Marriage has changed Charles in ways great and small. Diana has improved his diet (more salads, less red meat), given him a home that is truly his own and has had some success in persuading him to take fewer risks. She has also eased him away from most of his old flames and has bumped a number of gay men from his entourage. (The employment of homosexuals, largely for practical reasons, is a sort of unacknowledged palace tradition; these men often have minimal family commitments and can adapt more easily to the grueling royal schedule.)

But essential problems remain, and Charles must wrestle with them as best he can. His current guru, the 81-year-old philosopher-adventurer Sir Laurens van der Post, suggested that he reflect on his dreams and study the metaphysical psychology of Carl Jung. For Charles the man, self-absorption may lead to emotional growth. To Charles the prince, it has brought a carpeting from his father (who told him, insiders report, to "pull his socks up") and a flanneling in the public prints.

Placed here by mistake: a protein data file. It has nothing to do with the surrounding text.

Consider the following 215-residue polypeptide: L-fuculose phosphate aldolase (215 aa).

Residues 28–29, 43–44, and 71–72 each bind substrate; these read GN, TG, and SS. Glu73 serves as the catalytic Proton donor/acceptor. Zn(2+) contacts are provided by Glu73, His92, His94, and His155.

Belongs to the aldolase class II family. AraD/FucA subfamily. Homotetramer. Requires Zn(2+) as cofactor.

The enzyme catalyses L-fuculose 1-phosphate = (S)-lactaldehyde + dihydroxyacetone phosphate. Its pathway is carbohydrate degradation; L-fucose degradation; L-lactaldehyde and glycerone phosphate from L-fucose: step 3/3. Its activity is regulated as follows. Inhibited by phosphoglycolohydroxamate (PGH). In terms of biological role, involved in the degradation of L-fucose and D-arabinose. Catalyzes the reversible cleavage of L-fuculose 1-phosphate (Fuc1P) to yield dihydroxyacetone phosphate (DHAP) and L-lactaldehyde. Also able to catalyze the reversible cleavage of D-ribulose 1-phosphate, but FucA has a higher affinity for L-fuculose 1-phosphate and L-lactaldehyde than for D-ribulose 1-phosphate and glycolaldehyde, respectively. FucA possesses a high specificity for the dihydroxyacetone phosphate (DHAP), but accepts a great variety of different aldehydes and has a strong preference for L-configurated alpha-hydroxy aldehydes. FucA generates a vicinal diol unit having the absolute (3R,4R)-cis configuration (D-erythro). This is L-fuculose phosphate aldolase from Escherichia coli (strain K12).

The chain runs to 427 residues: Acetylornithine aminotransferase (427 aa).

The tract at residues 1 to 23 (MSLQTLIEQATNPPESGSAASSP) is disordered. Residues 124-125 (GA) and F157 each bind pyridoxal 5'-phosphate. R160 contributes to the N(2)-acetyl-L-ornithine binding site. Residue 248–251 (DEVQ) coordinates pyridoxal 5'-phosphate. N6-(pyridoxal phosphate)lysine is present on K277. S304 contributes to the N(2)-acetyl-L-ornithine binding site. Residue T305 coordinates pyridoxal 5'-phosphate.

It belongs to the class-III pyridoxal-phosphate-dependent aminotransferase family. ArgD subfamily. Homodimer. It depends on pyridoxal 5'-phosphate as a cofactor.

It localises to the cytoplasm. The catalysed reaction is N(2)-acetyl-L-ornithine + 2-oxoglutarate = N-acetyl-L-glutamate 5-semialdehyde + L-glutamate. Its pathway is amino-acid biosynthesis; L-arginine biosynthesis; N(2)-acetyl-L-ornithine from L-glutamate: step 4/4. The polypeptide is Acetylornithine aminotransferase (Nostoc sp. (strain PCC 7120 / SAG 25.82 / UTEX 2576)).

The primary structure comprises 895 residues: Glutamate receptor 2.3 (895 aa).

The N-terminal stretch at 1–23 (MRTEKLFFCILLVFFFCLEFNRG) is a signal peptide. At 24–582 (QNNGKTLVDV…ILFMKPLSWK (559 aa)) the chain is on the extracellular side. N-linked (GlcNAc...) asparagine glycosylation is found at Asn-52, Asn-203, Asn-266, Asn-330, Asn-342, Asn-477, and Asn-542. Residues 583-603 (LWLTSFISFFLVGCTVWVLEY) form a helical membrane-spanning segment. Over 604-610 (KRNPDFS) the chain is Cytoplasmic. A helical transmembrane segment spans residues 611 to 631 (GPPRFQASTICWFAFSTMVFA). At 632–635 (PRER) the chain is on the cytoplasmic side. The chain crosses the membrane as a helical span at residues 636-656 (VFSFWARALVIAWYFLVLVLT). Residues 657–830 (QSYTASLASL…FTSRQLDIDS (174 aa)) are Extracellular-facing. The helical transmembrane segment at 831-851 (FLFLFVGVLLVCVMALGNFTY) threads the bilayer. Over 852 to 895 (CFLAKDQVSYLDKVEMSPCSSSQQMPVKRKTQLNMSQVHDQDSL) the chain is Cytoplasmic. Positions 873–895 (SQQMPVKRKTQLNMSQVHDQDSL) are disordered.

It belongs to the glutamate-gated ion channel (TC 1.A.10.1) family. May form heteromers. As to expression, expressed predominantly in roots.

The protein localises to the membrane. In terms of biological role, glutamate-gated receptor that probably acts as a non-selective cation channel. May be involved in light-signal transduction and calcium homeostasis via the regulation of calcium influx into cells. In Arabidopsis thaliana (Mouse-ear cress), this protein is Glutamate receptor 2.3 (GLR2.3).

Far more crushing to the prince was the fatal accident last March near Klosters, when he led his ski party down an unsafe trail in defiance of avalanche warnings. The decision was characteristic: a hubristic challenge to the gods and the odds. The death of Maj. Hugh Lindsay, and Charles's own narrow escape, stunned the British public, which questioned the prince's reckless lack of judgment. Charles was devastated by Lindsay's death. He accepted full blame, and insiders say he will offer financial aid to the widow and stand as godfather to the child she was carrying when her husband died. Not long after the funeral he took off without Diana and the boys for Scotland on a previously scheduled fishing trip. Had he gone to grieve alone? "No," says a friend. "He's just getting on with his life." Diana also reported that Charles was "bearing up well," but friends doubt it. "Charles is a deeply caring man," says one. "He will always have this terrible accident on his conscience." If ever a man needed wise counsel, or a supportive wife, Charles does now.